d. All through July 16 and 17, protests were held (organised by CORE
, the Congress
Of Racial Equity
) calling for the immediate prosecution and dismissal of the offending officer, as well as the resignations of the Police Commissioner and the Mayor.
On the 18th of July
, protestors marched on the 28th Precinct
in Harlem. They were met by 'tactical
' police, who repeatedly pushed back the demonstrator
s. Eventually the police charged the main group of protestors, sparking a violent reaction
that started the rioting.
In the following few days, Harlem was engulfed with rioting citizen
s, as well as police who beat
anybody who crossed their path. As with the last riot in 1943
, stores were looted and burned, cars were torched. The rioting lasted for 5 or 6 days, spread
ing into the nearby Bedford-Stuyvesant area.
By the time the rioters had been disperse
d, 1 person had died, 144 had suffered injuries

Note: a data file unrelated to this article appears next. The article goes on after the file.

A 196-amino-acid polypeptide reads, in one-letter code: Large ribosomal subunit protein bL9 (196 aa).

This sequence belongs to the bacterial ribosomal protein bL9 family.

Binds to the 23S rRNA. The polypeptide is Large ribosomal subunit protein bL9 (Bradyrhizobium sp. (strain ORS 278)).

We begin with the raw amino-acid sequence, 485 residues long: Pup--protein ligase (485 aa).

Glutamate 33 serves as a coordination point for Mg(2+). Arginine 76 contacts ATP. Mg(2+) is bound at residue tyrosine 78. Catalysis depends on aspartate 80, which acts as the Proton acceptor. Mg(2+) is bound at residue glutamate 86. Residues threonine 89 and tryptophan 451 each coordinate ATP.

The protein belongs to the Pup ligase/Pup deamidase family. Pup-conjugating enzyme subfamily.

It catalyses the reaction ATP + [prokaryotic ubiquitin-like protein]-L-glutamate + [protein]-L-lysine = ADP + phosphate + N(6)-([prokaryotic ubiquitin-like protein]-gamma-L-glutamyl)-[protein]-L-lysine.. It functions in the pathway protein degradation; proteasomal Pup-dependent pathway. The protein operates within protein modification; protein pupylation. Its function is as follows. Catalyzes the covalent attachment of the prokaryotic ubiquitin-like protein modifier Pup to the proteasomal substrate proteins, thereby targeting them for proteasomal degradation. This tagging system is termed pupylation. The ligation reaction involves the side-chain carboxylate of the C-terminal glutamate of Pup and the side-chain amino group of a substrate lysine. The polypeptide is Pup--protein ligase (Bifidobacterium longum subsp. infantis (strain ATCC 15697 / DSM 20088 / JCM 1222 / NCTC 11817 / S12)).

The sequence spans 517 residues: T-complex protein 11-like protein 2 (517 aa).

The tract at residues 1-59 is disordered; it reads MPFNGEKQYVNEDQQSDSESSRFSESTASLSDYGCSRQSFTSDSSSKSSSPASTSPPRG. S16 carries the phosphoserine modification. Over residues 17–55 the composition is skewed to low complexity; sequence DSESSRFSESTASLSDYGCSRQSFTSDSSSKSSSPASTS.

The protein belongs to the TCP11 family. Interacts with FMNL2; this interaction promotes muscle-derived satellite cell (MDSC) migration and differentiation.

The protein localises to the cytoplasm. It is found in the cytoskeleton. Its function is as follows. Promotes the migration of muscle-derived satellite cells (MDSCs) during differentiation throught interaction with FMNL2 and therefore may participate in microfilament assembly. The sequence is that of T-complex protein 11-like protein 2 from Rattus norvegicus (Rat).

), 519 arrests had been made and 541 buildings had been damaged.
Note: I haven't included property damage for the 1964 riots as any information, other than a passing mention, of the 1964 riots was hard to come by, and I never found any hard figures for property damage. If anyone knows, please message me so I may add it in.
- PBS Kids: http://www.pbs.org/wnet/newyork/laic/episode7/topic4/e7_t4_s1-rs.html
- AfricaOnline.com: http://www.africanaonline.com/reports_harlem.htm
- We Accuse: Bill Epton Speaks To The Court: http://www.mltranslations.org/US/epton.htm
- In Memory Of Bill Epton: http://www.icl-fi.org/ENGLISH/Epton.htm
- The Crisis -- The Overview: http://www.usc.edu/isd/archives/cityinstress/mccone/part3.html